Why J Sainsbury plc Outshines Its Big-Supermarket Peers

“These doughnuts don’t taste as nice as the ones I get from Sainsbury’s,” lamented my friend, recently.

At this point, I should own up to enjoying the sugary, fatty, jammy treat myself, but these rivals to my friend’s usual Sainsbury-branded doughnuts were not up to scratch in his experience and opinion.

Leading with quality

That anecdotal tale underlines the great advantage that J Sainsbury (LSE: SBRY) has over peers such as Tesco, WM Morrison Supermarkets and Asda when it comes to fighting back against the disruptive threat from hard-discounting challengers Aldi and Lidl. The one thing that Sainsbury’s does have that causes the grocery chain to outshine the others is a bedded-in reputation for quality. That’s half a match for the hard-discounters, already in place.

Aldi and Lidl use a secret weapon to win battles for market share in Britain, it’s called ‘amazing good quality’. Most think of low prices when considering the hard-discounters, but that would never work alone. Success comes from a relentless pursuit of quality. Many of the goods we buy from Aldi and Lidl trounce the mainstream supermarkets’ offerings by being twice as good. So, the winning formula is: 

great quality + cheap = spectacular good value

When we look at that equation, Sainsbury’s arguably has the ‘great quality’ side in place and now needs to work on the ‘cheap’ side if it is to compete head-on with the threat from the hard-discounting grocery model. From its current position, though, Sainsbury’s looks to be the strongest team in the ranks of the old guard.

Changing the business model

I’m certain that Aldi and Lidl, and potentially others, will continue to disrupt the traditional supermarkets’ businesses in Britain over the coming years. Sainsbury’s, Tesco, Morrisons and Asda will need to adapt their business models to compete, moving at least some way towards the hard-discounting model. We can’t ignore the likes of Aldi and Lidl. Around 50% of British households shopped at one or the other of these German-owned discounters over the Christmas period, says researchers Kantar Worldpanel.

We don’t find shopping in the hard-discounting stores unpalatable at all; the honest approach is refreshing, the absence of tricky-dickey wheeler-dealer offers is liberating, the speed of service life enhancing, the non-reliance on time-consuming vouchers and loyalty cards a cause for celebration and joy!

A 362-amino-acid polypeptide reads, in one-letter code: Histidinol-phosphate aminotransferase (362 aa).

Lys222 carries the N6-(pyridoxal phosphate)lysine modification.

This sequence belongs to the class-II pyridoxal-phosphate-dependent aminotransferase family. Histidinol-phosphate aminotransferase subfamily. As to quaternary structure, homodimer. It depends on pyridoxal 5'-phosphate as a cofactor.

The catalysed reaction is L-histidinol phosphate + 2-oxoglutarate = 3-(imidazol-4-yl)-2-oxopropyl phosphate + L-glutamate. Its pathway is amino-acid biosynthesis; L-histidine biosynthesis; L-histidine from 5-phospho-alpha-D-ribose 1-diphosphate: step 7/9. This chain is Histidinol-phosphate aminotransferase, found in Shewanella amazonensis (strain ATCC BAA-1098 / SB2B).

To survive and thrive, I reckon, Sainsbury’s and the other traditional supermarket chains need to focus operations. A narrow focus is a time-tested method for all types of business to find success and prosperity. Rarely does the all-things-to-everyone approach deliver decent profits.

Still slipping

Sainsbury’s recent fourth-quarter results show like-for-like sales continuing their slide. Some of that’s a consequence of the current supermarket price war. However, it’s easy to imagine further market share losses to the hard-discounters if things don’t radically change. Those operators sitting around waiting for the market to ‘normalise’ will be in great danger. The old way of doing business is gone forever for the supermarkets, and we need to look to Aldi and Lidl to see which direction to move in.  

The essence of the hard-discounting business model is a limited choice of products, more private label offerings of fantastic good quality, a high quality to price ratio — high quality at low prices, and efficient operations. Sainsbury’s has a lot still to do to compete, but at least the firm enjoys a ‘quality’ head start.

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Kevin Godbold has no position in any shares mentioned. The Motley Fool UK owns shares of Tesco. We Fools don't all hold the same opinions, but we all believe that considering a diverse range of insights makes us better investors.